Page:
COVID-19 Study Urges Precaution in College Students
As the COVID-19 pandemic approaches a one-year mile marker, the temptation and opportunity to socialize, party, and indulge in public events grows increasingly stronger. Perhaps now more than ever it is important for people to understand the risks associated with COVID-19.
“People need to understand the severity of COVID-19 and the dangers to not following public health guidelines,” said Clarissa Thompson, associate professor in the department of Psychological Sciences in the College of Arts and Sciences at Kent State University.
Thompson received a grant award from the U.S. Department of Education’s Institute of Education Sciences to inform and educate the public, especially the younger generations, about the dangers of the virus by creating and executing a five-minute math intervention. This grant totaled $200,000 and will help college students visualize the pandemic’s severity.
In the early stages of COVID-19, public figures and government officials maintained that influenza and the COVID-19 virus were similar in nature and compared the severity of the pandemic to prior Influenza outbreaks.
“Many media outlets claimed that the flu was just as harmful as the virus,” said Thompson.
She explained that these claims created a false sense of security which encouraged people not to wear masks and to ignore the practice of social distancing. In addition, news outlets often compared rates of infection and death due to COVID-19 and the flu in ways that were not immediately clear.
In preparation for the grant, Thompson asked 1,300 participants to indicate which of two diseases had a higher fatality rate given the number of people infected and the total number of deaths as depicted in the following table.
“About 43% of participants incorrectly indicated that hypothetical virus B was more fatal than Virus A,” said Thompson. “We know why they made this mistake because they told us in their own words. They only focused on the really big numbers in Virus B and failed to recognize that 16,777/1,677,720 = a fatality rate of 1%, whereas 2,125/55,924 = a fatality rate of 3.8%. However, after completing a 5-minute intervention on logic and statistics, 84% of participants were able to correctly answer an analogous problem comparing COVID-19 and the flu.”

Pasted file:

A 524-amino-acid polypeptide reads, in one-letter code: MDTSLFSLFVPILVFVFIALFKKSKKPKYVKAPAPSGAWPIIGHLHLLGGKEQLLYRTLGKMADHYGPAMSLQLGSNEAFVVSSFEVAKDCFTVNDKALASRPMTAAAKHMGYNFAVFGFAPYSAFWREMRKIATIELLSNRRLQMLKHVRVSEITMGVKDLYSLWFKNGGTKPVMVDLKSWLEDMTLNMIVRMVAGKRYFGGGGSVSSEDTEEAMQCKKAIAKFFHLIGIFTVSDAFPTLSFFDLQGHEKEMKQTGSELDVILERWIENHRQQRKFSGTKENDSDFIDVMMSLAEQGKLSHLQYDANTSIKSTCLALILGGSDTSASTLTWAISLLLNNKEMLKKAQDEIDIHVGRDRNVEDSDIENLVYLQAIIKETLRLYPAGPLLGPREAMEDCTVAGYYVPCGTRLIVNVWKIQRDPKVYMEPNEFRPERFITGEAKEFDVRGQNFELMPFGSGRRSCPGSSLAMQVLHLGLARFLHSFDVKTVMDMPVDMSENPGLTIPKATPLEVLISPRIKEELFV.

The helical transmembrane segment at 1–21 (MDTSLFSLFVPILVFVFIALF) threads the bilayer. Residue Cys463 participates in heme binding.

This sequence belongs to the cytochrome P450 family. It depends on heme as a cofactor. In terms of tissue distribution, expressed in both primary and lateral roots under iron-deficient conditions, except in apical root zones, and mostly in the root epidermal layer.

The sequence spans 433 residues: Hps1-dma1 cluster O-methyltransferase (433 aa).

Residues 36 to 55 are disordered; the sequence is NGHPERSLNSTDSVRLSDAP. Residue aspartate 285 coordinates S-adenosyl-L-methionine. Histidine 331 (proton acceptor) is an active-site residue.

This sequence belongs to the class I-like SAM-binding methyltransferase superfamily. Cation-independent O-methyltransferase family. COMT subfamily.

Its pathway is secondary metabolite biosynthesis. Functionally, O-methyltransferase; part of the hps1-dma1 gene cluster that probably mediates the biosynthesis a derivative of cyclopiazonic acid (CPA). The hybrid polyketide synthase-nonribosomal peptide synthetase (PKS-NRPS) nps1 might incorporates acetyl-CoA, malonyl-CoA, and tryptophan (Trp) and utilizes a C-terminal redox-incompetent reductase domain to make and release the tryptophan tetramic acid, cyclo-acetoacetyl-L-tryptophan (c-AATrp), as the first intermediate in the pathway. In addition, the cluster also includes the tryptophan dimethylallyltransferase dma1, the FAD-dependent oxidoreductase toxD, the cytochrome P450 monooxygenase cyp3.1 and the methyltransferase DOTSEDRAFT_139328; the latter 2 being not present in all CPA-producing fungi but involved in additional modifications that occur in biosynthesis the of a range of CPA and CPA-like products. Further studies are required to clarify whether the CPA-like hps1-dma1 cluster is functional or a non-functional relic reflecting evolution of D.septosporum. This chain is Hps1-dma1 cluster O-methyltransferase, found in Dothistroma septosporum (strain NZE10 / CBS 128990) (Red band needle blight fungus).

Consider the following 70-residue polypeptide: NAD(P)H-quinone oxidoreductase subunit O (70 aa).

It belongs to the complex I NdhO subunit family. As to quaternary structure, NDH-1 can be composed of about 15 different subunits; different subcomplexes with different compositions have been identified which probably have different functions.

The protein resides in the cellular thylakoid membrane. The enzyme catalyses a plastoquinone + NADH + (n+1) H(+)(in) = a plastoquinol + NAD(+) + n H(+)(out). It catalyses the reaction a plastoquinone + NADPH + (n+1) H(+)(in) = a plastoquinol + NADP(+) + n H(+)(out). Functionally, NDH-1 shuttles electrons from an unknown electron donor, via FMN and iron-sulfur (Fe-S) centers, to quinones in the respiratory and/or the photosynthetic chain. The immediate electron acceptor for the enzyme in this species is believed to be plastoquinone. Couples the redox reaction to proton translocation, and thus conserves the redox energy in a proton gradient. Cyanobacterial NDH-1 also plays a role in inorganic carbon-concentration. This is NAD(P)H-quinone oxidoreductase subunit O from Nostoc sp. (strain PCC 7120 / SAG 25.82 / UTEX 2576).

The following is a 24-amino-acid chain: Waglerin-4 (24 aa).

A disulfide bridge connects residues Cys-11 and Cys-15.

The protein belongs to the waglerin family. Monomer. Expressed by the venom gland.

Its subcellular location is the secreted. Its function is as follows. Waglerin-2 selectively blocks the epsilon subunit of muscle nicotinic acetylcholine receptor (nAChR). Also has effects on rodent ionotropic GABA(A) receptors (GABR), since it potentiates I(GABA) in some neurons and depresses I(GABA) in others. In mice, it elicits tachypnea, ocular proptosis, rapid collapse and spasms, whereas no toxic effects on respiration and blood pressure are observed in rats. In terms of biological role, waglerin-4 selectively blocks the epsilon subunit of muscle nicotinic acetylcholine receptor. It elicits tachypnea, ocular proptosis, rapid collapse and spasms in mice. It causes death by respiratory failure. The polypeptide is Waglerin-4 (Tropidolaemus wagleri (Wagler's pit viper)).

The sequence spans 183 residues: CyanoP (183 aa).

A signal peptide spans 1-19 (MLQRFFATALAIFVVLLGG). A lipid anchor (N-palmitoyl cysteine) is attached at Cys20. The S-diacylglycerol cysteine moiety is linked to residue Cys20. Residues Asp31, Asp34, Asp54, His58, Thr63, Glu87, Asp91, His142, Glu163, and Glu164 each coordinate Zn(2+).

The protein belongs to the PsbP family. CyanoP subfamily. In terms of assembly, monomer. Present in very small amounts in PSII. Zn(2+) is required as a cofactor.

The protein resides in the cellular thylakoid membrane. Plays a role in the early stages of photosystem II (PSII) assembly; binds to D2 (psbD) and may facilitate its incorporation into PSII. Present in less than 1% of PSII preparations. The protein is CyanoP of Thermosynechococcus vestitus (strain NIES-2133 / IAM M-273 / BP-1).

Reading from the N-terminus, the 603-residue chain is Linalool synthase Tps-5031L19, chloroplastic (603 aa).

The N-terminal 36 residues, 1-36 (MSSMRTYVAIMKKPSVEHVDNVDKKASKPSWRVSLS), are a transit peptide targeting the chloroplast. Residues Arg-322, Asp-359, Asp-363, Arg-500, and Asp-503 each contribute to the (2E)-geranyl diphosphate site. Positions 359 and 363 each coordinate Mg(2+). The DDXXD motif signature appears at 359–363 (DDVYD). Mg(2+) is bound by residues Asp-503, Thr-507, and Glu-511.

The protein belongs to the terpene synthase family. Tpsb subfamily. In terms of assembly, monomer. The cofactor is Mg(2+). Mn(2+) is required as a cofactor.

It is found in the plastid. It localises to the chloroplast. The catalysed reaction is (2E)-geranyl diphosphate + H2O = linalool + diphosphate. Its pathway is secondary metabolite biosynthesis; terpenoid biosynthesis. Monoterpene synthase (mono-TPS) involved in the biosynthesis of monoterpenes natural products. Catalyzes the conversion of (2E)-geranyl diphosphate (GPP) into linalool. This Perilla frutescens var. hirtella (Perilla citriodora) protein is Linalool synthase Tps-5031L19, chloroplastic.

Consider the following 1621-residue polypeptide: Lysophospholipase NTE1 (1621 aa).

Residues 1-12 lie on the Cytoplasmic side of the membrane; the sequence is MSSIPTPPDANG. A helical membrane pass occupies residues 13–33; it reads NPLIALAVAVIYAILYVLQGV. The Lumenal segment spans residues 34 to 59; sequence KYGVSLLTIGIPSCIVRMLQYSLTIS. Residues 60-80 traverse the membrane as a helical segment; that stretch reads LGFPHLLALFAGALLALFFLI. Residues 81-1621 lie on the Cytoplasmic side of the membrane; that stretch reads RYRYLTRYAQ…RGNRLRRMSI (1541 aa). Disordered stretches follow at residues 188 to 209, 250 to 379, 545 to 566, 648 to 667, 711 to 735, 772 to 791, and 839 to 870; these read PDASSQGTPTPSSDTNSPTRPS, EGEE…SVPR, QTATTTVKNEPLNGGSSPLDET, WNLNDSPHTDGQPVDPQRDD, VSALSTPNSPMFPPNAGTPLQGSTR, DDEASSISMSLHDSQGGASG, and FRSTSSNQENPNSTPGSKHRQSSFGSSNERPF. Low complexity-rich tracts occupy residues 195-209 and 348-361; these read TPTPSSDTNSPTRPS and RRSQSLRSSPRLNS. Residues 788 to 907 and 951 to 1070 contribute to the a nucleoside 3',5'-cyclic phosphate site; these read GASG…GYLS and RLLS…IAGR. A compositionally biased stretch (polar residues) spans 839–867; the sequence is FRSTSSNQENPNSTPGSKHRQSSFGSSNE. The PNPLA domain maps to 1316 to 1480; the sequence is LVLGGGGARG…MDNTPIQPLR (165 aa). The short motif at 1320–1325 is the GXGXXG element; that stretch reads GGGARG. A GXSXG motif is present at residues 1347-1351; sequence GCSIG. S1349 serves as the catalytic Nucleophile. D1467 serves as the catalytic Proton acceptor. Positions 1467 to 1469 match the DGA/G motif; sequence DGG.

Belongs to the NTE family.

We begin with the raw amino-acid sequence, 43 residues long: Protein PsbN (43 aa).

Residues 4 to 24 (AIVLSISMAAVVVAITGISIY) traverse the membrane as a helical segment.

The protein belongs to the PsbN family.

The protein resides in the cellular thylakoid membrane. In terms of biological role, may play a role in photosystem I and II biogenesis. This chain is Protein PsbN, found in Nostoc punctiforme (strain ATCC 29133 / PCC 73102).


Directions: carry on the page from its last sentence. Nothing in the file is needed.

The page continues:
Thompson has found that helping people accurately think about the math underlying COVID-19 and flu fatality rates caused adults to rate their own and others’ COVID-19 risks higher. The ongoing study will help people better understand the severity of the pandemic through different ways of visualizing COVID-19 related risks, such as comparing the risks on a number line, a tool used in many math classrooms to help students comprehend the size of numbers.
“We have a perception that wars are really deadly, but in fact, a larger number of people have died from COVID-19 than soldiers from World War I,” said Thompson.
One challenge is that college students have a better chance of full recovery if they are diagnosed with COVID-19, so it may be harder to convince college students of the need to follow public health guidelines. However, Thompson has found that many college students are concerned about the safety and well-being of those vulnerable to COVID-19, such as elders, and with a better understanding of risk may be more likely to engage in protective behaviors.
“By helping them envision the effects of the pandemic, the younger generations may be able to better understand its severity and be more likely to protect themselves and others,” said Thompson.
Learn more about the Department of Psychological Sciences